We construe this statement to mean that the lower court in essence found that Sudeen intentionally delayed closing on the Edwards property as a strategy for his own benefit and that it would not allow Sudeen to employ this strategy to the detriment of Castleberry as the realtor. Being mindful that our standard of review will not permit that the finding of the trier of fact be disturbed on appeal if there is substantial supporting evidence, Dungan v. Dick Moore, Inc., 463 So.2d at 1100, we now look to the facts for such evidence.
¶ 37. Sudeen struggles mightily to defend his numerous delays in closing as an affirmative defense by explaining that they were a result of his inability to obtain financing. We believe that the lower court looked upon evidence regarding Sudeen's efforts to obtain financing not as an affirmative defense, but as evidence providing insight as to Sudeen's credibility and business practices and their impact on the issue of bad faith and punitive damages. We note that Sudeen's testimony regarding financing was supported only by his assertions and those of his associates. It was never corroborated with testimony of bankers with whom he applied or documents introduced into evidence in the form of a loan application. The court concluded that the delays were part of Sudeen's strategy in his dealings. A chancellor has the authority and the responsibility to assess the credibility of witnesses. Estate of Taylor, 609 So.2d 390, 393 (Miss.1992). The court's conclusion that financing was not really a problem is also supported by the fact that Sudeen came up with $100,000 deposit in only twenty-four hours when Edwards had another buyer.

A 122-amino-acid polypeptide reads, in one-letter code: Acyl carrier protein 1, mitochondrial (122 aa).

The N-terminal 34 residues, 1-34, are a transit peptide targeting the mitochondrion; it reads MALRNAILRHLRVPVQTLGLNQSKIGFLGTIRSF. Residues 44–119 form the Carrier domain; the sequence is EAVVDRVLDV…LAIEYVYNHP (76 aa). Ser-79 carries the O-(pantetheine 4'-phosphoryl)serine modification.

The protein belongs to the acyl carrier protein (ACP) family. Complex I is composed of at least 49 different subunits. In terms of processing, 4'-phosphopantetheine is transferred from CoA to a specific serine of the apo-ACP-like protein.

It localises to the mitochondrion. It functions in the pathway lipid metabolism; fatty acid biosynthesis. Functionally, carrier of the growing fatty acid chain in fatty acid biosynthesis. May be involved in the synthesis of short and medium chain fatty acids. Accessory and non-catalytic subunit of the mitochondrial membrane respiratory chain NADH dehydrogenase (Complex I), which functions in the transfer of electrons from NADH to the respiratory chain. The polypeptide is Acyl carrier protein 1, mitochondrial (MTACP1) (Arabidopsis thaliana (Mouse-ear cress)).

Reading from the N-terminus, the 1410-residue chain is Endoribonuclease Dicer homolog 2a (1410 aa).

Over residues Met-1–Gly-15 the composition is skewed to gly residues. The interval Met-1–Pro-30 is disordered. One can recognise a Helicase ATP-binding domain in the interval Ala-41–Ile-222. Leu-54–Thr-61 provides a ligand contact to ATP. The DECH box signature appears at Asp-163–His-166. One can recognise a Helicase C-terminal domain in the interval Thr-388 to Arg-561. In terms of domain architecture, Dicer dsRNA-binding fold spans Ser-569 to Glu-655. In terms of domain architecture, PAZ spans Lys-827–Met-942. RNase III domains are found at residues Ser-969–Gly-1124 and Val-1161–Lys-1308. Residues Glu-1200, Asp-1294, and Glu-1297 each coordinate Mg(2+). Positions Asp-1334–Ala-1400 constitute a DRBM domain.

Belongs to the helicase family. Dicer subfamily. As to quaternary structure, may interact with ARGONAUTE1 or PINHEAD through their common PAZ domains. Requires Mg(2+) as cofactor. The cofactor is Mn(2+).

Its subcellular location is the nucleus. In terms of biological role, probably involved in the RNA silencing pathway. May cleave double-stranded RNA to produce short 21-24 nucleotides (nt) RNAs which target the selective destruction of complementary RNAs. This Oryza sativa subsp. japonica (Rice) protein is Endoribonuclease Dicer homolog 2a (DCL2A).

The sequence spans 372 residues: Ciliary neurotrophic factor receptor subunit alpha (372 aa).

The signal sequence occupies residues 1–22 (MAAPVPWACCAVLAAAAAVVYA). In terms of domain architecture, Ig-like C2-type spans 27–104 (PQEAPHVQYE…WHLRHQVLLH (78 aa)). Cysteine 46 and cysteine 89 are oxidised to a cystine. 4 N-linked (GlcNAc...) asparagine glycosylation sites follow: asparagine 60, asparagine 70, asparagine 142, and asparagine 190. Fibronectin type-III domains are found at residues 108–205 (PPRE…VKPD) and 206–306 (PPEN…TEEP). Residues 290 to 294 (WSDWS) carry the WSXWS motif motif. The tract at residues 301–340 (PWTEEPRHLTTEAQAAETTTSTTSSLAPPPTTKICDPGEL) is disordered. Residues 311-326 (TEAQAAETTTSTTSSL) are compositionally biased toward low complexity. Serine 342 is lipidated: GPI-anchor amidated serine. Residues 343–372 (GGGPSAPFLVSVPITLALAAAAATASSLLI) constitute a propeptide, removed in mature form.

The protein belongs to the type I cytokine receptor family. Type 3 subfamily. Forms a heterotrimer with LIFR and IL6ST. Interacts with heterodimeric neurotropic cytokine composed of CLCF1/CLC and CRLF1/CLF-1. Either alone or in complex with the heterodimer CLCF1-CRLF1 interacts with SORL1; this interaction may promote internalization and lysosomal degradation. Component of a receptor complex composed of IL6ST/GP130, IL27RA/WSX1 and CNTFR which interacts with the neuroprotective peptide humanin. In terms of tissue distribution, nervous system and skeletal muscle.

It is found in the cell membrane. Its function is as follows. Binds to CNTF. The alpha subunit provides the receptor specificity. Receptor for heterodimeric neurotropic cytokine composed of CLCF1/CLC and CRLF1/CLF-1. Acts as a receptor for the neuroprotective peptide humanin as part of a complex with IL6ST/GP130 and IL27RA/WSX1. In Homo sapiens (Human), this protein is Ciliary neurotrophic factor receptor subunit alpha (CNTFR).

¶ 38. Sudeen's testimony did not serve to enhance his credibility on several other occasions as well. In an effort to disarm Castleberry of any effectiveness Sudeen testified that in the end he himself negotiated with the governor far more effective terms than Castleberry was able to negotiate for him. Sudeen neglected to mention that the initial agreement included considerable property that was excluded in the final agreement. In addition, Governor Edward's deposition testimony regarding the final terms made it clear that the final offer was a matter of giving Sudeen the opportunity to match the same offer the governor had received from a prospective purchaser procured through Ford Realty. Governor Edwards did not indicate that he had any negotiations with Sudeen himself regarding the final terms of purchase. Furthermore, the governor testified that the only reason he gave Sudeen the opportunity to match the offer was because of the ongoing relationship he had had with Sudeen. It is uncontested that this ongoing relationship was initiated by Castleberry.
¶ 39. In addition, the court was mindful that Sudeen was a sophisticated and well-heeled entrepreneur with enough savvy to broker a multi-billion dollar project; yet, after having signed three documents acknowledging that he owed Castleberry Realty $48,000, Sudeen testified that he did not expect to see Castleberry at the closing because he thought no broker was involved in the transaction.